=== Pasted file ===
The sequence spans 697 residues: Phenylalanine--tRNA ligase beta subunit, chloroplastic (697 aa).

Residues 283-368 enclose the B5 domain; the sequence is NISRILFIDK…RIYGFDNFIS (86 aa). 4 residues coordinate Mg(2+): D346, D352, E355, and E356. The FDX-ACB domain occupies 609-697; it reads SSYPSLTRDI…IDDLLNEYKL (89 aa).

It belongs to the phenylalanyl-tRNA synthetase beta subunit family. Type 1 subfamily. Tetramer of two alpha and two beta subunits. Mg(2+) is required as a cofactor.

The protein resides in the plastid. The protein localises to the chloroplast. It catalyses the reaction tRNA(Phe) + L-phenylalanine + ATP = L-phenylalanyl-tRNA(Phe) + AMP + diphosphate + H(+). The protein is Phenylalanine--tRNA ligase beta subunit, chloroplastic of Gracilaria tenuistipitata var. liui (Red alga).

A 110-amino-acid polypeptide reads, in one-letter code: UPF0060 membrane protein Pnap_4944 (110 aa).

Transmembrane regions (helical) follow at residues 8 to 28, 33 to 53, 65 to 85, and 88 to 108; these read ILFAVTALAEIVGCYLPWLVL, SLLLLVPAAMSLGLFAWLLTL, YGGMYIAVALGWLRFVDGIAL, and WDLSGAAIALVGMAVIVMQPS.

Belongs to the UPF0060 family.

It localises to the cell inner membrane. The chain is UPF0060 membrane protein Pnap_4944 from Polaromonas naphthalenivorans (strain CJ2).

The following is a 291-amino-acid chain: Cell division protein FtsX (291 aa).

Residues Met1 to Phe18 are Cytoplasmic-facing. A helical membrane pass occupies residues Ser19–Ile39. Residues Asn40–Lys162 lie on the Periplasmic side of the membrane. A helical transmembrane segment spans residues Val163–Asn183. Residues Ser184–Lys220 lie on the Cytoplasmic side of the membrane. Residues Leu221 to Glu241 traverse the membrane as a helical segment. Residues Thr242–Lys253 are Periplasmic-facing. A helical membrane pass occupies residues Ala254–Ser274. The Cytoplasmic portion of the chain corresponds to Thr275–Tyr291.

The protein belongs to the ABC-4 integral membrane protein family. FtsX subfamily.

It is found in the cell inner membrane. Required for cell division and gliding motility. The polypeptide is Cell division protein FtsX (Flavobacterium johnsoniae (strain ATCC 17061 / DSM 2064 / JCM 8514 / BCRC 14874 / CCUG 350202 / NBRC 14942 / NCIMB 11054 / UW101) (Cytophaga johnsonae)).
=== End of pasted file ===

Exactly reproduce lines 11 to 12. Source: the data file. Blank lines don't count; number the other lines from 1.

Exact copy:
The protein belongs to the ABC-4 integral membrane protein family. FtsX subfamily.

It is found in the cell inner membrane. Required for cell division and gliding motility. The polypeptide is Cell division protein FtsX (Flavobacterium johnsoniae (strain ATCC 17061 / DSM 2064 / JCM 8514 / BCRC 14874 / CCUG 350202 / NBRC 14942 / NCIMB 11054 / UW101) (Cytophaga johnsonae)).